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This is when I first arrived.

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I was wondering why there was no human riding this…
wwww.markecaddo.com

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Does the cafe serve two of everything?
wwww.markecaddo.com

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Yeah, because Raptors would definitely not be devouring that person’s corpse…
http://www.markecaddo.com

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To Be A Jerk or Not Be A Jerk: My Personal Atheist Question

I make an effort not to be a “jerk” but I also recognize that simply stating I am an atheist can be a challenge for people who are dogmatic in their beliefs (Bramson, 1981; Brinkman & Kirshner, 2006), even if they are the ones asking me what my religious views are or what church I attend.

This dialogue can get a little more intense when Christians start to quote cherry-picked bible verses in response to my answer, like the tired old Psalm 14:1, “The fool hath said in his heart, there is no God…” because it is too easy to reply with, “Yes I am a fool for not believing in a book that says in Psalm 137:9, ‘Happy shall he be, that taketh and dasheth thy little ones against the stones.’”  However, as much as I might like to belittle someone (and sometimes do succumb), I have never found that getting mad and being a “jerk” is conducive to building relationships or moving toward progress.

What I find more effective at both maintaining civility and even possibly convincing people to read their “Holy Book” without the selective verse picking their pastors, parents and other influential people in their lives have taught them to do, is ask thought-provoking questions like, “Ok, since you think that Psalm 14:1 has relevance, what do you think about Jesus saying that you have to hate yourself and your family if you are going to follow him? (Luke 14:26, KJV)” or “What do you think about Jesus telling slaves (and please note that the Hebrew word used here is ebed, which is translated as both slave in some parts and servants in others but nonetheless applies) to follow their masters? (Ephesians 6:5)” and especially if the person is a woman, “What do you think about 1 Timothy 2:12?” and my favorite, “How is it that a God that knows everything did not know that Adam and Eve were going to eat from the Tree of Knowledge when he told them not to?”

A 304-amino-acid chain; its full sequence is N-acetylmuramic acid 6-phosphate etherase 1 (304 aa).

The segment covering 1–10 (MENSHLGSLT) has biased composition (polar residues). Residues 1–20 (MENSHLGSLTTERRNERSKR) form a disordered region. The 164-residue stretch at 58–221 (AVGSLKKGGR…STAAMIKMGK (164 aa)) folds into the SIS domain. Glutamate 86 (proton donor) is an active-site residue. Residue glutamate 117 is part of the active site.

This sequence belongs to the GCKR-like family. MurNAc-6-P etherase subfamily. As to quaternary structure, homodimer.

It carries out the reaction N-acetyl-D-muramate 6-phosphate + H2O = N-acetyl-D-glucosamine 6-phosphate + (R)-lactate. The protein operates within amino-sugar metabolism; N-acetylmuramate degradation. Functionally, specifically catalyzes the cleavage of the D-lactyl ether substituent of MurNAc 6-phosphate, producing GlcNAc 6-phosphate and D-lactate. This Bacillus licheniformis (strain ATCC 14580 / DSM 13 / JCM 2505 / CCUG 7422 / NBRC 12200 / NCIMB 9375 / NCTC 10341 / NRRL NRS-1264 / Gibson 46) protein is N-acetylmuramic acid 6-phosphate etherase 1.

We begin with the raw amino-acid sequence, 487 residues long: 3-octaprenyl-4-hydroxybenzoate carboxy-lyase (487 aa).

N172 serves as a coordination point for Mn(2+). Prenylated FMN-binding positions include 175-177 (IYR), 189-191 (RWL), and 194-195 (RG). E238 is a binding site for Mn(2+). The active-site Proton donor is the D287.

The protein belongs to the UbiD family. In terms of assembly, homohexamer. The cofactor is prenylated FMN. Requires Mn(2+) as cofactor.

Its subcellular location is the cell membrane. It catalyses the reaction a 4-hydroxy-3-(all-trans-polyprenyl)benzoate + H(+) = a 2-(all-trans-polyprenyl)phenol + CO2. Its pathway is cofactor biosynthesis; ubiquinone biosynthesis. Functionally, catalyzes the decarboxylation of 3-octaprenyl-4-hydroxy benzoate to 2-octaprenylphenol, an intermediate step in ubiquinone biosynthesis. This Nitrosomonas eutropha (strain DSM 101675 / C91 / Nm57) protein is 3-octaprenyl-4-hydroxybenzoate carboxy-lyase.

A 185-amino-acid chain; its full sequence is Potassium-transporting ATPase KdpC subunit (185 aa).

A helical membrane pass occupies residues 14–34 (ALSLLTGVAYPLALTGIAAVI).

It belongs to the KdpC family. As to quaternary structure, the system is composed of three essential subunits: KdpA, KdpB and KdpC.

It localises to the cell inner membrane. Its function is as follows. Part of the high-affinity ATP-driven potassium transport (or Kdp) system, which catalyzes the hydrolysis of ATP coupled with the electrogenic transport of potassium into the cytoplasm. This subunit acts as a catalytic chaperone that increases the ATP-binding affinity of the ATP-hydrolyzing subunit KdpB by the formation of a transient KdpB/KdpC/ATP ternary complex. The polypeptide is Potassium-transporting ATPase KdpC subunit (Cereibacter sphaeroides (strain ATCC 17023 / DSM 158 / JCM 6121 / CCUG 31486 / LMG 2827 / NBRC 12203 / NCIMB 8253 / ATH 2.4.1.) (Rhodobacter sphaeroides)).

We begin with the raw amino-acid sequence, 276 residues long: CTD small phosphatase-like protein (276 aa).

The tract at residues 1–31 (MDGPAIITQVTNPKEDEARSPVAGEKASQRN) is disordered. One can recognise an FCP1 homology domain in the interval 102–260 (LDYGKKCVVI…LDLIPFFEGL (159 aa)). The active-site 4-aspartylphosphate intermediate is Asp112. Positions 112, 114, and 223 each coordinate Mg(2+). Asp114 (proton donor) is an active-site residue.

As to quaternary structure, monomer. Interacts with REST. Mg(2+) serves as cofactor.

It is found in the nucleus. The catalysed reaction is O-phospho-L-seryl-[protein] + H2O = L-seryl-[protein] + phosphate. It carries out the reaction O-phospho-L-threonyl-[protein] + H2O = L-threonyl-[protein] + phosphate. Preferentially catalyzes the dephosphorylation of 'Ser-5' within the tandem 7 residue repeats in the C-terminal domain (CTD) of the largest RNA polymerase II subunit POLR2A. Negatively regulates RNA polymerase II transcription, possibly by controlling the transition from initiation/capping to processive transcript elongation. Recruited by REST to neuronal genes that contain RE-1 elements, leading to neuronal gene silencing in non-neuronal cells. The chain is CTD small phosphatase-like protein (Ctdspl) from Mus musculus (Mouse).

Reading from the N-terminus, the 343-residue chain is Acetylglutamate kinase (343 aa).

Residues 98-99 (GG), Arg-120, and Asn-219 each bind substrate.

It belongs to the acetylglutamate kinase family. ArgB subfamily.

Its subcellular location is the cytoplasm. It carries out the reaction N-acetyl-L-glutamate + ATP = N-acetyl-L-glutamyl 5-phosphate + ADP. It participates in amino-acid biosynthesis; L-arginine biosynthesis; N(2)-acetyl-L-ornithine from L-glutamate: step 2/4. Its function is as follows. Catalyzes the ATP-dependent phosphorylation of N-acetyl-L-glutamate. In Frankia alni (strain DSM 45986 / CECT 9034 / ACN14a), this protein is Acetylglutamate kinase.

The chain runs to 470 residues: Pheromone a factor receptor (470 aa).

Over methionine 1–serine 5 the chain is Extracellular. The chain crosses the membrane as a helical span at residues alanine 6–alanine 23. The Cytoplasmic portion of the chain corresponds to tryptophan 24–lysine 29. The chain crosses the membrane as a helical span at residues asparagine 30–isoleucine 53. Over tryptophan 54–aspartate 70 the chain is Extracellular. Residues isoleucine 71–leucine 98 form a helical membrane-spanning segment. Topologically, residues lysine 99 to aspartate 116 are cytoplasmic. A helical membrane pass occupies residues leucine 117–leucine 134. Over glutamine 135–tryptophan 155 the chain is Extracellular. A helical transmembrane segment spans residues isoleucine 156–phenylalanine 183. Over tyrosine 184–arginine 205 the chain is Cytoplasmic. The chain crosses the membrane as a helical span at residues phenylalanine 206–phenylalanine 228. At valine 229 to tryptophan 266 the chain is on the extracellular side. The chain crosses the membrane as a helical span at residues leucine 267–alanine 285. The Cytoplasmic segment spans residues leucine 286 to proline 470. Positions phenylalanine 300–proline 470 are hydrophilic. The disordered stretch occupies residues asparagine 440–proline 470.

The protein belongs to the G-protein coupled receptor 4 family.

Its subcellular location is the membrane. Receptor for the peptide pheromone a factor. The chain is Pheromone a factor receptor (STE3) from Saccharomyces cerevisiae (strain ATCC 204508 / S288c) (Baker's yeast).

I also find that I get a lot better response from people when I answer honestly those questions that are flat out insulting like, “Where do you get your morality with no God?” without resorting to sarcasm or becoming upset.  This is because not only is it a relevant question from their point of view but also there are, unfortunately, people who sincerely have not ever considered that morality might be separate from religion.  They actually think that the second part of Psalm 14:1 is true and that people who don’t believe in God are “…corrupt, they have done abominable works, there is none that doeth good,” because they either haven’t ever met an atheist (that they know of) or in keeping with the cognitive dissonance that everyone struggles with when their views are challenged, their memories of atheists tend to be whatever negative aspect they could latch onto.  Also, regardless of how atheists act they have been bombarded with so many lies like, “Hitler was an atheist,” one really has to work to show them the truth.  See below, the picture of Hitler shaking hands with the Pope if you are a theist reading this:

So, even though it is personally insulting, it is valid from the veil of ignorance by which they have been blinded.

Last, by saying I am not trying to be a jerk about it I am not at all suggesting that some atheists don’t speak up.  I am simply saying that telling someone they are a f***ing religitard and that they need to understand logic and reason before they open their f***ing dumb a** theist mouths does not make that person want to listen to you.  If you want people to listen, you would do better to first understand their perspective and examine ways that convinced you and/or others that belief in gods is silly, and then build the bridge with them.  No one actually changes his or her mind when you are a jerk and if you want people to accept that you are reasonable, you have to actually be reasonable, even when others are not.

*Note: This originally said emphasize.  That was not what I meant to say.

*Updated with editing from Kimberly Koste, 6-5-13.

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How You Are Being Misled About Vaccines